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New Polls from Fox, AP

Topics: George Bush

Apologies for slow posting since Wednesday - it's been a busy week.   Taking a step back from the Connecticut primary, two new national polls were released this week, and both show slightly lower job ratings for George Bush than most of the other national surveys released in late July or early August.   Do these indicate a new downturn for Bush?  Our friend Charles Franklin has crunched and graphed the numbers and says no.

The most recent Fox News/Opinion Dynamics poll (story, results) puts the Bush job rating at 36% approve, 56% disapprove.  However, as Franklin points out, the approval rating on this latest survey is exactly the same as their last poll fielded July 11-12, but the disapproval rating is three points higher.   His post goes into detail on the

The poll getting more attention today comes from AP/IPSOS and shows a drop in Bush's approval from 36% to 33%, "matching his low in May," as the AP story puts it.  Franklin takes a close look and concludes the latest AP result is a statistical outlier from the most recent poll trend.  That is, other national polls have shown Bush's job rating holding steady or slightly rising, while the AP result is a sharp departure.   He continues:

It is possible that the AP result signals a sharp break from the past. Given the track record of outliers in these data (over 1100 polls in all) that is not likely. Far more likely is that new polls will confirm that the trend has changed by modest amounts, either up or down, and that the next poll will be closer to 38.7% (both above and below) than to 33%.

This is not to say that the trend cannot change. We have seen three very clear examples of reversals in aproval trend since January 2005: in November 2005, February 2006 and May 2006. At some point approval may again trend down (or more sharply up, for that matter.) But it would not be a statistically good bet that the AP poll is where approval really stands right now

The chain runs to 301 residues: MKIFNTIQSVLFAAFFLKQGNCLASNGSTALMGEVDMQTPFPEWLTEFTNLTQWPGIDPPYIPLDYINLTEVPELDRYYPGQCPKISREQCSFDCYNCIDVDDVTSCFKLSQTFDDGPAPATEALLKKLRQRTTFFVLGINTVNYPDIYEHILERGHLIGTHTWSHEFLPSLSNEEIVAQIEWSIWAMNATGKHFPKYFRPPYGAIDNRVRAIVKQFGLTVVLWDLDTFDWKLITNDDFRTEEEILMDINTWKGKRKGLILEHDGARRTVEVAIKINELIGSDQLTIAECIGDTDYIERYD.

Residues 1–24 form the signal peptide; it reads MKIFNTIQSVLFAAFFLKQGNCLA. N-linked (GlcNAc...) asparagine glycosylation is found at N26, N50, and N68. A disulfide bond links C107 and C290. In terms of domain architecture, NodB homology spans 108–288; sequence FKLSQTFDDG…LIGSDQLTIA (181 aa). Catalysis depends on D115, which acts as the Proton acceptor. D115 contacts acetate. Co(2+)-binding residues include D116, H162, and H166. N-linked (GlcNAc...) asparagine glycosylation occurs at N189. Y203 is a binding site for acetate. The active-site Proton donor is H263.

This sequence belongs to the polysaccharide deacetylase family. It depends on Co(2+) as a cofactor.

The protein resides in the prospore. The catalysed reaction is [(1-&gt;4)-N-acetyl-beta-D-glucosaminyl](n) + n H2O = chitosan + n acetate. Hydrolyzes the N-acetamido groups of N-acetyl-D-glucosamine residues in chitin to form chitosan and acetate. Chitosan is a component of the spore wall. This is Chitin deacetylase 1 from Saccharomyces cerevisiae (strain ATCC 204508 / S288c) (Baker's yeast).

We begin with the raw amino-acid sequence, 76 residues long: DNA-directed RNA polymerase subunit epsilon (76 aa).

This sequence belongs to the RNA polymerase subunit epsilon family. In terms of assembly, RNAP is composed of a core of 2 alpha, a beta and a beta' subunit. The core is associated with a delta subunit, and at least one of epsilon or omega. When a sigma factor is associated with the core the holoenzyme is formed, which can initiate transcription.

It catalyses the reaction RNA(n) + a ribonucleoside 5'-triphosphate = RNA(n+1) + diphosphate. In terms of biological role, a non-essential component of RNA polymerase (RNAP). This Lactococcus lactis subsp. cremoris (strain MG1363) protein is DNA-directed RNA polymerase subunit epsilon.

Read it all. 

 

 

Comments
David:

I have came to the conclusion that if Democrats were as honest about Clinton as Republicans are with Bush, clinton's numbers would have been a lot lower too. I know a lot of Republicans when asked will say they don't approve of the way the Pres. is handling certain issues and will express this. This doesn't mean they wish they had voted for Gore or Kerry or that they plan to vote democrat in 2006.

On the other hand, did you ever hear a staunch democrat ever say anything negative about Clinton or Carter? I know personally I never have even in the late 70s when interest rates were high, etc, democrats would NEVER say anything bad about their president.

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David--

Political Arithmetik performed just such an analysis this spring at http://politicalarithmetik.blogspot.com/2006/03/how-low-can-approval-go.html.

It found that Jimmy Carter, according to Gallup, sets a post-WWII for lowest level of support for a sitting President among members of his own party at 34% approval. Clinton's lowest level of support among Democrats was around 70%. The current President Bush's lowest level of support among Republicans was 80% at the time of this analysis.

If Bush's support among Republicans were as low as Carter's was among Democrats, his approval rating would be at Nixonian lows.

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new Harris poll (WSJ) puts Bush at 34%

This 33-40 range looks like wavering R's going back and forth to me.

News would be a poll of 30% or 43%.

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Newsweek poll at 38%, in the first post-plot poll.

link

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David:

Andrew:

Thanks for the information. I guess that is what happens when you base things on personal experience.

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R.Cates:


With Republicans seeming more inclined to distance themselves from Bush in the competitive elections it would seem that in the months leading up to the November election the electorate can experience an increase in political ads and commentary that is anti-Bush or Bush-neutral with few politicians balancing that out with pro-Bush ad buys. Wouldn't this result in growing negatives for Bush as the case is made by those who oppose him and the electorate is increasingly tuned in in anticipation of an election?

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Catch22:

"The left is noisy, assertive, in your face, quick to declare its passionate support. Voters on the right and in the center may be quieter but then stubbornly resist the instruction of the mainstream media and show up on Election Day and vote Republican, as they did in 2004, or for Lieberman, as some apparently did this week."

That isnt a "theory" as much as a partisan slur, spin and propaganda. First, the right is not quiet in the least and his description is more apt to a lot of loud conservative support. Second, there is and was no "instruction of the mainstream media" but insofar as there was bias it actually tended to go in the opposite direction. See, e.g.,http://www.cjrdaily.org/politics/parroting_the_party_line.php
Third, Lieberman had quite the last second blitz with established Democrats pledging their support and allies attacking Lamont in the media.

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